The eastern Gulf is vital to the world’s energy security

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How can it be that the United States is a global energy superpower and still denies access to vast natural gas and oil resources that lie beneath most of the U.S. Outer Continental Shelf?

There is nothing more important for the future of energy security in the world than the question of whether, given the share of fossil fuels in the global energy mix of about 81 percent, our country opens up huge offshore areas now closed to exploration and production.  One of the most crucial areas is the eastern Gulf of Mexico, which extends 125 miles off the west coast of Florida and includes the Destin Dome, a geological structure estimated to hold large reserves of natural gas.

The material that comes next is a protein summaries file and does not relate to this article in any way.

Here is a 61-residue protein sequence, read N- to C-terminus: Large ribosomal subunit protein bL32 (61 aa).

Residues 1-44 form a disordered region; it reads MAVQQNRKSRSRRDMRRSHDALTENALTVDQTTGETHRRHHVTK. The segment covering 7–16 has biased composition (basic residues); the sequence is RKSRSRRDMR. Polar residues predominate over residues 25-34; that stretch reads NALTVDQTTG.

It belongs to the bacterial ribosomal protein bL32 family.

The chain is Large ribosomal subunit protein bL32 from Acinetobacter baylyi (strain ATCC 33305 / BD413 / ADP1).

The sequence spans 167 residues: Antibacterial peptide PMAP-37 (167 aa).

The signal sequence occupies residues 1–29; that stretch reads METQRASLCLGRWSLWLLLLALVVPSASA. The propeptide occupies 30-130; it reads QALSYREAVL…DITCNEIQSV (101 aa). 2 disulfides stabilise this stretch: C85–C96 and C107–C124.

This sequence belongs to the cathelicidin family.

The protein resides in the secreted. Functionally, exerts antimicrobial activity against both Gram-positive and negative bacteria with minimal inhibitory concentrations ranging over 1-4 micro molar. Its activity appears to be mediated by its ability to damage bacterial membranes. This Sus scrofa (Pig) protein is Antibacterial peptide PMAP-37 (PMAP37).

The U.S. Bureau of Ocean Energy Management estimates that the eastern Gulf contains 11.5 trillion cubic feet of natural gas and 3.6 billion barrels of oil.  For Louisiana, a decision to lift a decades-old ban on drilling in this energy-rich area would create more than 31,000 jobs and generate spending in Louisiana of nearly $19 billion through 2035, according to a study by Quest Offshore Resources. Since only about half of the personnel who work in the Gulf actually reside in Louisiana, there should be equivalent gains in neighboring states as well…

 

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